“Animals Can’t Think, Because They Don’t Have a Brain,” My Student Said.

Animal brains

Here in North Africa, we were discussing organs in animals, and I reminded my student that he’d forgotten to mention the brain.  My 13-year-old student said, “Animals don’t have a brain.”  When I asked why he thought that, he said, “Animals can’t think because they don’t have a brain.”

Even though I told him that most animals do have a brain, the conversation continued to trouble me.  I wondered, “How could an intelligent 13-year-old, who is a good student and reasonably good in science have this idea?”  I decided to speak to a teaching colleague from the local culture.

My colleague suggested that I remind my student of the annual Sheep Sacrifice Festival, where a sheep is  butchered in nearly every home (except the very poor).  He suggested I ask my student if he had remembered eating the sheep’s head, and that inside the head are the brains.


My colleague and my husband (both from the local culture) explained that since there is emphasis here on humans being able to think and reason, and animals just acting on their instincts, so that it’s generally said, “Animals don’t have a mind.”  My student, himself, apparently interpreted that to mean, “Animals don’t have a brain.”

When I spoke about this to my student, he said, “Oh, YES!  I HAVE seen that!”  I explained that every animal needs a brain even to walk around, even to eat, even to see.  He said, “Thank you for explaining this!”

–Lynne Diligent

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9 Responses to ““Animals Can’t Think, Because They Don’t Have a Brain,” My Student Said.”

  1. RainDancer Says:

    Great work, Lynne.
    I think that starting from the students’ daily lives, and using things and examples that are relevant to them help get ideas across easily.

    • Lynne Diligent Says:

      Absolutely. As a foreign teacher, I didn’t make this link as to how to relate it to their lives until you made this great suggestion for me. And the student really appreciated it!

    • Leola Says:

      I like RainDancer’s suggestion. I don’t know what resources you have available in the classroom, but it would be great if you were able to conduct a scientific observation of an animal species on a longitudinal basis and have the students record the actions and behaviors of an animal. The students can make predictions, record their observations and develop their own thesis as to whether they believe animals have brains. They can even compare and contrast animal behavior to human behavior. I see this as a perfect opportunity for an inquiry question that allows students to construct their own knowledge on this topic.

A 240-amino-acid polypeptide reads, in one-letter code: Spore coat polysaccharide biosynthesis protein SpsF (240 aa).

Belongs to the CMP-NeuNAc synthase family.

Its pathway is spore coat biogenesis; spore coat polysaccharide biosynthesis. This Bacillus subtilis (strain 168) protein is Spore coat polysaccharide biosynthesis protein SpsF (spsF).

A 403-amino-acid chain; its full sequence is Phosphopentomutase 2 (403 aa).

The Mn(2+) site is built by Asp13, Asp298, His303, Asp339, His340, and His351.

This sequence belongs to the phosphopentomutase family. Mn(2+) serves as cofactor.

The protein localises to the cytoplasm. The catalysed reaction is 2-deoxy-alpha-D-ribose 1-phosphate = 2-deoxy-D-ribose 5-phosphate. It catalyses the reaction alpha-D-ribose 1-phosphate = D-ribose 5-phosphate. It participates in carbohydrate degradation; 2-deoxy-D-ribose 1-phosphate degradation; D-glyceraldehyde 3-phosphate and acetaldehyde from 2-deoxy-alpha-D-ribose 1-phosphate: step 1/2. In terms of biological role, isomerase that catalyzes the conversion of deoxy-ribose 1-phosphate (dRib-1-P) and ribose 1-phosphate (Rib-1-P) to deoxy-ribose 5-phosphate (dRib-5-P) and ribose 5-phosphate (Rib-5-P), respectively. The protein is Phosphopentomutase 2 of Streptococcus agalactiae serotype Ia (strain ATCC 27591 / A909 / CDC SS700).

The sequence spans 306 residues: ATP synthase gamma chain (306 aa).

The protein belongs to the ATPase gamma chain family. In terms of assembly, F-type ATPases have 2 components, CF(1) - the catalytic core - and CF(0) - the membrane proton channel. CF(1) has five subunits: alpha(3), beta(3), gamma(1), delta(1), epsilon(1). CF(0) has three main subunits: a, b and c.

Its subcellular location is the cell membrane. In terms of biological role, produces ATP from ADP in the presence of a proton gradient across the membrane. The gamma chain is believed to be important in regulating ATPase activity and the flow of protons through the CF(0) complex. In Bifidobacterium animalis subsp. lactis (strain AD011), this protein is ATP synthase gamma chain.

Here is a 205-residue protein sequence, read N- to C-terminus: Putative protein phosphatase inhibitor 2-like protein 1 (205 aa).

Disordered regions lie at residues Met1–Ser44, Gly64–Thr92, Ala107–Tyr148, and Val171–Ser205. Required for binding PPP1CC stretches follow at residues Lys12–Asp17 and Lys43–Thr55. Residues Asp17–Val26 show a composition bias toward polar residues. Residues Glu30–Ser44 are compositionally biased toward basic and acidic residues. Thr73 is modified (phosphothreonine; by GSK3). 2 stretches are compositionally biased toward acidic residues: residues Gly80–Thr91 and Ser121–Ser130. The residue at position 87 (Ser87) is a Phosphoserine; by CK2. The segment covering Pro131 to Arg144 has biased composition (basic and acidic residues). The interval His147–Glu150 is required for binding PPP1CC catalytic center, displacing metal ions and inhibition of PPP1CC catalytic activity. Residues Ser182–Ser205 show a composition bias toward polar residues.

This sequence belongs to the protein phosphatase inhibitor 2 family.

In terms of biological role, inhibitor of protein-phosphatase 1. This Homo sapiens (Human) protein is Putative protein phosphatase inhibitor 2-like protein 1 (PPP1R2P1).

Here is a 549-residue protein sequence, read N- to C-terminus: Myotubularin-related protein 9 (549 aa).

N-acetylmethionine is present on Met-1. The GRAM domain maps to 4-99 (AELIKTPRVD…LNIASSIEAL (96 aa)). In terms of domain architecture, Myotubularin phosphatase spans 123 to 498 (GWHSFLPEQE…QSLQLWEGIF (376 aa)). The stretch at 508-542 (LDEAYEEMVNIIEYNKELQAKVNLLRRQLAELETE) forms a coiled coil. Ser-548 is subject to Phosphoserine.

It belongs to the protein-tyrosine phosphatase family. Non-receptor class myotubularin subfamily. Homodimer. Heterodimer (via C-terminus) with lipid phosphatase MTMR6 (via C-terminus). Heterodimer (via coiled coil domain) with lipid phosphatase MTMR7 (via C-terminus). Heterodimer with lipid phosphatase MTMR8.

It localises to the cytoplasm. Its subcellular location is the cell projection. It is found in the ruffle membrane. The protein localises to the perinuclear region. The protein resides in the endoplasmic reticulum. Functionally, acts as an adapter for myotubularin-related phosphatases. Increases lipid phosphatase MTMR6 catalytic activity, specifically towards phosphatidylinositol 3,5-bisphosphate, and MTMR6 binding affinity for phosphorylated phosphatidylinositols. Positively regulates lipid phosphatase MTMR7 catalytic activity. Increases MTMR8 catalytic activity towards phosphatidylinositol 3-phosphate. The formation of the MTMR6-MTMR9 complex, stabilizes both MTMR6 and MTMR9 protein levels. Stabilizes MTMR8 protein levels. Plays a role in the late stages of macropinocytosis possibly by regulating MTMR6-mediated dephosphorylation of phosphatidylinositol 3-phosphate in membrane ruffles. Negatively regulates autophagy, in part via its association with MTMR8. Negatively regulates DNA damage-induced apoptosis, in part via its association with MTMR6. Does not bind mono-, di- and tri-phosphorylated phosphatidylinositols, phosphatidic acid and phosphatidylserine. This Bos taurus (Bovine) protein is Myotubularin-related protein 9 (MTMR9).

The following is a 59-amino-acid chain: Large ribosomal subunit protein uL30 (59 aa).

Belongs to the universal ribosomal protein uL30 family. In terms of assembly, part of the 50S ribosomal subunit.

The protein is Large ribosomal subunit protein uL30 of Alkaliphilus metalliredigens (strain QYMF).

2. Lynne Diligent Says:

    From Facebook Discussion: Yvonne Simpson says: Scientists are just discovering now how high functioning some animals are, especially whales, dolphins the apes, elephants and birds. They not only have intelligence and emotions but they out do humans. The more I learn about them the more I think we are a conceited and arrogant member of the animal kingdom.

  3. Lynne Diligent Says:

    From Facebook Discussion: Bob Rose says: Actually, the reason why animals can’t SPEAK is that they are not able to mentally conceive of complex geometrical shapes, or “symbols”.

    A dog can think of a circle, a square or a triangle, but not of a ball balanced atop a triangle resting on a square. If dogs could, they’d be able to speak.

    Similarly, if young children learn to write the alphabet with automaticity and fluency, reading problems wouldn’t exist, because such writing fluency enables them to mentally envision (and thereby to remember) the image of correctly written words.

  4. Lynne Diligent Says:

    From Facebook Discussion: Jim Taggart says: Our six-year-old Labrador Retriever, Max, has the intelligence (according to behavioral experts) of a 2-3 year-old. However, based on the behaviors of many politicians (the U.S. Congress comes to mind), I’d vote for Max any day.

  5. Lynne Diligent Says:

    From LinkedIn Discussion: R.N. says: “All a person has to do is watch my Miniature Schnauzer work her “food angles” to realize that she thinks. On a broader sense, animals have to problem solve and it can’t all be instinct or just learned behavior.”

  6. Lynne Diligent Says:

    From LinkedIn Discussion: K.L. says, “That’s interesting because “brains” are a delicacy in North Africa and Middle East. However, my son reminded me that as humans we think our brains are so important because that is what our brain tells us. I wonder how it would be to have thought integrated in the manner of animal who responds automatically to subtle cues.”

  7. Lynne Diligent Says:

    From LinkedIn Discussion: J.K.H. says, “To posses a brain means to have spaces to remember our passed experiences. Group of experiences are stored in our memory spaces. When these information become mature, they begin to interact with one another to get a more progressive information. It depends on what students think about “thinking”, process of interactions between experiences that one possesses. Or methods to manage stored experiences in ones brain. Brain of animals perhaps consists of smaller capacity and therefore it cannot result in mature thinking processes.”

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